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The Ones Who Keep The Lights On
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Everything posted by TallTayl

  1. If kept tightly sealed in a cool, dry environment clay should be ok as far as not “going bad”. Clay itself has come from the earth, but was cleaned in a lab for end use. I use different clays in pottery glazes and clay bodies that do mold if they get wet. In pottery we don’t care since the kiln kills everything organic during the different firings at up to 2,000*F for 12 hours, lol. For a face mask, I would be inclined to spread it on a tray in the oven and bake at 175+ *F for at least 30 minutes to kill any potential spores to be on the safe side. you can use clays on cold process soap with less fear since the lye should destroy any spores.
  2. So, so true. in my past corporate life I worked closely with the Human Factors department. Quickly learned that every accident is preventable and that usually the root cause of accidents is simple human error. it seems silly to me to risk my one and only set of eyes to a batch of soap. Even reading glasses are better than nothing.
  3. Thanks for the recommendation. I’m ok dropping it if I can’t find the original. The ones who love it KNOW when it’s not the original. I have tried 😩
  4. DO you mean it leaves a bit of a "shelf" after a burn? If so, this is usually how mine burn until around the 2/3-1/2 way point when everything starts to catch up.
  5. I thought I had an emergency stash of really old energy hidden away, but don't. A few customers and friends LOVE the old energy and are heartbroken to not have their favorite scent in soap & stuff any more. Anyone out there have the Energy Pre-reformulation from about 3+ years ago? The newer one is not even close to the original.
  6. Most real Candy corn (candy) smells like sweet vanilla to me. I’ve not smelled an FO that comes close. Worse the ones I’ve tried are hard to mix into my wax 🤬. A blend of a strong vanilla with a roasted marshmallow or cotton Candy often hits the mark.
  7. Welcome! My lovely grandmother used vaseline daily for all of her 93 years. Glowing youthful skin every day was her reward. I learned too late and have the crepe and wrinkles that need it now. It is the best at preventing TEWL in cold dry seasons. I trust pet jelly more than most home made “natural” concoctions. It is inert and will last on the shelf basically forever. What is not to love? curious to know what cream you replicated. (If you want to share the brand).
  8. 100% accurate. so many people don’t understand, or worse, disagree, until a cataclysmic preventable candle fire happens. test each candle combo from top to bottom before releasing new blends into the wild. Fragrances are different. And many fragrances are reformulated without any notice.
  9. I would not typically preserve that type of anhydrous formula. 🤗
  10. Welcome! Hot, humid climates are the most difficult to work with wax. The rate of cooling has so much to do with how a candle sets up after pouring. Internal crystal formation can play a big role in how candles burn and throw. If the candles cool too slowly, the crystals tend to be larger and can allow fragrance to gravitate toward the lower part of the candle. curing a soy candle before burning makes a huge difference in hot throw. If burning too soon the wick choice and burn will be misleading. crystal formation continues for weeks (and longer) in soy wax. 2 weeks is typical for a soy candle to show you how well it is wicked for HT. the planet Mars tops is just how soy wax is. Most people committed to soy wax just learn to live with it. if pouring for appearance in the jar (top and glass adhesion) don’t ignore what is inside, under the surface. Many burn issues stem from internal cavities that form during cool down that make wicks appear to not be sized correctly. pure coconut “wax” does not exist at this point in time. coconut wax blends begin with hydrogenated coconut oil (melt point of 92*F) then are amended with other waxes and additives to make it work as the manufacturer wishes in different combinations. Adding 10% coconut oil to 464 will be problematic in hot, humid climates. Some marketed coconut waxes are primarily soy with coconut oil added. You really need to dig in and figure out the mystery of each wax. The manufacturers are not very transparent about the products being sold. going the other direction with stearic acid will also make burn issues. Stearic acid narrows your wick choices as the has its own set of issues. Stearic acid is either animal source or palm source. Usually palm source. It is a fraction of palm oil. it can cause cracking with soy and is much harder to burn than most other waxes. Palm waxes are derived from many different fractions to form specific crystal patterns in the final candle. Small % in soy combined with the right wicks chemically treated to withstand the nature of the palm acidity can work. It takes time to figure out the magic combination. I suggest, instead either C1, which is a popular soy wax already combined with 20% of a palm wax, or C1 a soy wax with soy additives for your climate. I was never impressed with 464 and learned that marketing copy is a powerful thing. Both have similar Mars surface issues after burning since they are primarily soy. Both burn and throw better for me than 464 ever did, and withstood fluctuations in heat and humidity at outdoor events very well.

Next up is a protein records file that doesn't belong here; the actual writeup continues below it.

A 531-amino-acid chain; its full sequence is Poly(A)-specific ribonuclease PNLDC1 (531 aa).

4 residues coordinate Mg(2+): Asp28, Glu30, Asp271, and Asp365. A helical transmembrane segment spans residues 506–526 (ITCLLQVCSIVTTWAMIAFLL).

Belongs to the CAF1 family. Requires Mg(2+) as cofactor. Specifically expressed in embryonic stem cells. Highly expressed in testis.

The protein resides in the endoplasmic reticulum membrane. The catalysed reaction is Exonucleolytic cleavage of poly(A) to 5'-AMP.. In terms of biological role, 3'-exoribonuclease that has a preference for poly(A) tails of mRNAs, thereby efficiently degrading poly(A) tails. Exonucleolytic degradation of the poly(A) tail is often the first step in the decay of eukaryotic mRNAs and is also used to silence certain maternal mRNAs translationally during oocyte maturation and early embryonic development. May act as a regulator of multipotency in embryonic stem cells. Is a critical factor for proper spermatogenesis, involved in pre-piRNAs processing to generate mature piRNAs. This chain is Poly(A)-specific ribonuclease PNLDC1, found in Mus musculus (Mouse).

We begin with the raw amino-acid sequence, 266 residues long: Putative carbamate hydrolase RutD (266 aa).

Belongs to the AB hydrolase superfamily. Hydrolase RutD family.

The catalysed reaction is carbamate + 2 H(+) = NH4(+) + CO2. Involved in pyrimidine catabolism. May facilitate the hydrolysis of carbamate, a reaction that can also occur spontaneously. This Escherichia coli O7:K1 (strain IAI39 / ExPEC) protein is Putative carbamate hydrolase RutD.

11. Temp reading sort of depends on your particular thermometer and where in the pool the temp is taken. There’s a drastic difference with an IR thermometer fractions of an inch in any direction…
  12. For calculating, Will this thread help? As for temp, it does not seem to matter as much as how the wick moves air around and out of the container.
  13. Sounds like a fun, summery experiment. Let us know how it goes!
  14. Way back when i tried this type. Weren’t they called smelly jellies once upon a time? It worked, I guess, in that it made a scented blob that shrank as the water evaporated. It smelled in the direct vicinity, but not like a commercially made one. the commercially made ones have different fragrance “throwers” and components to help it evaporate in a controlled way to get into the air without shriveling up too fast. My observations of the fragrance component is that it’s like the plug ins that contain the methyl ethers. Or the reed bases that have volatile components that are easily carried by air. there’s nothing to lose trying these recipes out. They can be fun.